As a whitetail fawn takes its first breath, it is greeted by an unidentifiable voice, who welcomes its new “hermosa creatura”. As the fawn and its mother explore its beautiful desert surroundings, the voice celebrates the miracle of existence, and the preciousness and promise of this young fawn. But then, in the distance, darkness looms. A gray dust begins to overtake the land, and the fawn’s mother urges it to lie low for safety. When the dust settles, the fawn’s mother is gone, and a concrete and barbed wire wall separates the fawn and other animals from the rest of the world. The voice encourages the fawn to have courage – that even in the darkness, the brightness of their star cannot be dimmed, and someday the world will be beautiful once more.

Absolutely remarkable. Obviously, we are big fans of picture books as a medium, but sometimes a picture book comes along and reminds you that they are an unsung vehicle for the fine arts. Morales has constructed a visual and lyrical story in this book that is so layered, so nuanced, and so deeply moving that it feels impossible to capture in a review. Perhaps most striking is the “twist” ending, and its bold tone that combines heartbreaking honesty with indefatigable hope. Incredibly detailed illustrations draw the reader into both the fawn’s world and its tumultuous journey, and the combination of English and Spanish text is both authentically representative and inclusive to dual language speakers. The length is perfect for a storytime, and JJ thought it was gorgeous. Simply put, this is a perfect book, and we can’t recommend it enough. Baby Bookworm approved.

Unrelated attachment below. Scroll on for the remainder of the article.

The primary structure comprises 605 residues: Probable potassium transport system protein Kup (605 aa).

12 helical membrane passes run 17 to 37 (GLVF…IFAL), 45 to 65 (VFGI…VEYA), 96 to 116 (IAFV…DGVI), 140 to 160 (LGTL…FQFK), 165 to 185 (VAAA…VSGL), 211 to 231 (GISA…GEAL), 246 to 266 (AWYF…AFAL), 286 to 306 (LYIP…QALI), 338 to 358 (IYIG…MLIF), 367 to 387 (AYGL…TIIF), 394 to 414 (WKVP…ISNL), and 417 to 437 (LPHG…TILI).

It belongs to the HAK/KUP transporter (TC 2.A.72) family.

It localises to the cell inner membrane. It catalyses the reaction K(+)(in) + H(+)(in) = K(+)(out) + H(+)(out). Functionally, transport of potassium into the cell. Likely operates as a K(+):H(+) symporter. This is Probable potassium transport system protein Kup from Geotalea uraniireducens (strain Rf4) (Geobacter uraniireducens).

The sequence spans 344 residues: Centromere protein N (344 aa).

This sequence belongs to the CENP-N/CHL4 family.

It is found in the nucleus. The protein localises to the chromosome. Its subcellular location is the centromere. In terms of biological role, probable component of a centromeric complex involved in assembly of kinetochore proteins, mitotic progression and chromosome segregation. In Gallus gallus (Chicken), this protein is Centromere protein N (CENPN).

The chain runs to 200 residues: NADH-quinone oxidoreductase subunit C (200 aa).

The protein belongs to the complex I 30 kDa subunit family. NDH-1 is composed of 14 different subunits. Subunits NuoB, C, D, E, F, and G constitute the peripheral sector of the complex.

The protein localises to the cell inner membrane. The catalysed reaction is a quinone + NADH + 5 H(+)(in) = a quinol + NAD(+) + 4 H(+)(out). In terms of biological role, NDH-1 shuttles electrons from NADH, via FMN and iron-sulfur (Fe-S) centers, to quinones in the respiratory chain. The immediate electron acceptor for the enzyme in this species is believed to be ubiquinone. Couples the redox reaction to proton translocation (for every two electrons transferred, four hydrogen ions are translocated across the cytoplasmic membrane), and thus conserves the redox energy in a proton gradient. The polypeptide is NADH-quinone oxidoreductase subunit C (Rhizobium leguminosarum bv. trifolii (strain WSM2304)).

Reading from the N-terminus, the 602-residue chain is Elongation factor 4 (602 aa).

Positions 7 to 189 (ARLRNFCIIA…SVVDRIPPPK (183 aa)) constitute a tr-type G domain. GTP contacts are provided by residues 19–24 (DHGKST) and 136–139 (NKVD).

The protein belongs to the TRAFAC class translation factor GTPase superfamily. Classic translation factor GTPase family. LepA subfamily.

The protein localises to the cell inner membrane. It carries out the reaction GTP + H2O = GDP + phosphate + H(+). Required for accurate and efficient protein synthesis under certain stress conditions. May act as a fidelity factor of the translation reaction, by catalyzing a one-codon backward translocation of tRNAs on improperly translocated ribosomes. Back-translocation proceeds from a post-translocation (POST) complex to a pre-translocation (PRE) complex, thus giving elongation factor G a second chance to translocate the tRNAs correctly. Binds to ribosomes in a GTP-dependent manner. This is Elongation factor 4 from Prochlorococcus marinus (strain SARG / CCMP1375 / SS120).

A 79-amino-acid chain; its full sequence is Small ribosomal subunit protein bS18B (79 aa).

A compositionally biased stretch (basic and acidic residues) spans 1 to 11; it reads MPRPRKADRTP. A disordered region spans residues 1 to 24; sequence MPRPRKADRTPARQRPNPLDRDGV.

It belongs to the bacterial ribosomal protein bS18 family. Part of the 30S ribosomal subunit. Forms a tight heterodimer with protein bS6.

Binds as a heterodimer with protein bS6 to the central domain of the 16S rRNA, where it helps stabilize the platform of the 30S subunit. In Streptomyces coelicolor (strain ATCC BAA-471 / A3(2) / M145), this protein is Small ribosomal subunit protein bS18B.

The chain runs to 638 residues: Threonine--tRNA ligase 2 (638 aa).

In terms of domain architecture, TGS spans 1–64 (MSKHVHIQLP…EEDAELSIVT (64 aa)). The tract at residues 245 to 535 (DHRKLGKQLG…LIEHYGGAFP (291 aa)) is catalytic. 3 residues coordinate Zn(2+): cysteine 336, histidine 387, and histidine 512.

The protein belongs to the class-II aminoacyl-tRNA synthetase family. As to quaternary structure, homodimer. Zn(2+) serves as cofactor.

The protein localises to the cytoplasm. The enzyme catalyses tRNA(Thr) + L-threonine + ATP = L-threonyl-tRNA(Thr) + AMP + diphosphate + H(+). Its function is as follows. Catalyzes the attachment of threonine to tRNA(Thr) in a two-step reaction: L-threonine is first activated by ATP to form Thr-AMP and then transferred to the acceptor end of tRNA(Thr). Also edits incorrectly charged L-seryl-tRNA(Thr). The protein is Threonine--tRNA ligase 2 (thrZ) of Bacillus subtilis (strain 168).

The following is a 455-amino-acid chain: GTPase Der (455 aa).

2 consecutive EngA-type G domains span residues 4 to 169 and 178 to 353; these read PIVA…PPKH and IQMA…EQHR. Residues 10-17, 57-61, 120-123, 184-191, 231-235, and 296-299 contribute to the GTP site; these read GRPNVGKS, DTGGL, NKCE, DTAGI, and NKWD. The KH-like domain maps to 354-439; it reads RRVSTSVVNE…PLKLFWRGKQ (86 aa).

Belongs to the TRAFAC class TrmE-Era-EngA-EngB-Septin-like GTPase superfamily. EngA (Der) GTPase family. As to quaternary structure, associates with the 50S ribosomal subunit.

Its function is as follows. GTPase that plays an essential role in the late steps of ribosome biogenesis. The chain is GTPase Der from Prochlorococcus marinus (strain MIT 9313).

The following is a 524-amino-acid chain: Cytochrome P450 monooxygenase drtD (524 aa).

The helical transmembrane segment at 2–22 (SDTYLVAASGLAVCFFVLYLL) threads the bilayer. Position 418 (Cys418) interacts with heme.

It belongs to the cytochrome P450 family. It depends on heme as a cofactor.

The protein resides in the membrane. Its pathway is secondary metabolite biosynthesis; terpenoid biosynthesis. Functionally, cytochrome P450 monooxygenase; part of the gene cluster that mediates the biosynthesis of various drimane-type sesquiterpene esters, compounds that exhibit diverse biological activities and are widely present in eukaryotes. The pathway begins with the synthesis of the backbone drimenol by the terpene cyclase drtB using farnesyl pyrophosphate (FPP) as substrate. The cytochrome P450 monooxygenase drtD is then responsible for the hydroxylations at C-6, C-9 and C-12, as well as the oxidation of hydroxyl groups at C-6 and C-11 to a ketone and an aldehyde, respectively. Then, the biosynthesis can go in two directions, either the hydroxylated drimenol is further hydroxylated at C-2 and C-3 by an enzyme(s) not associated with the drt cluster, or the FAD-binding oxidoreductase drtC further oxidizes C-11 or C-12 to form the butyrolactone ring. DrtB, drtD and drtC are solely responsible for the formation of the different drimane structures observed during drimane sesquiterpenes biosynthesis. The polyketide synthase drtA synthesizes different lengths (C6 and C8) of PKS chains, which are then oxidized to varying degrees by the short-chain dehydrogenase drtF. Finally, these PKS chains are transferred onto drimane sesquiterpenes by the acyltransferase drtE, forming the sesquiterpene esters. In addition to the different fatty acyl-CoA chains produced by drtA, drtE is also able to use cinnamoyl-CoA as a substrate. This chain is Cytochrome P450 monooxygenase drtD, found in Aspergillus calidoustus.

(Note: A copy of this book was provided to The Baby Bookworm by the publisher in exchange for an honest review.)

A Christmas Too Big (Colleen Madden)

Hello, friends! Our book today is A Christmas Too Big by Colleen Madden, a heartwarming look at what makes the holidays special.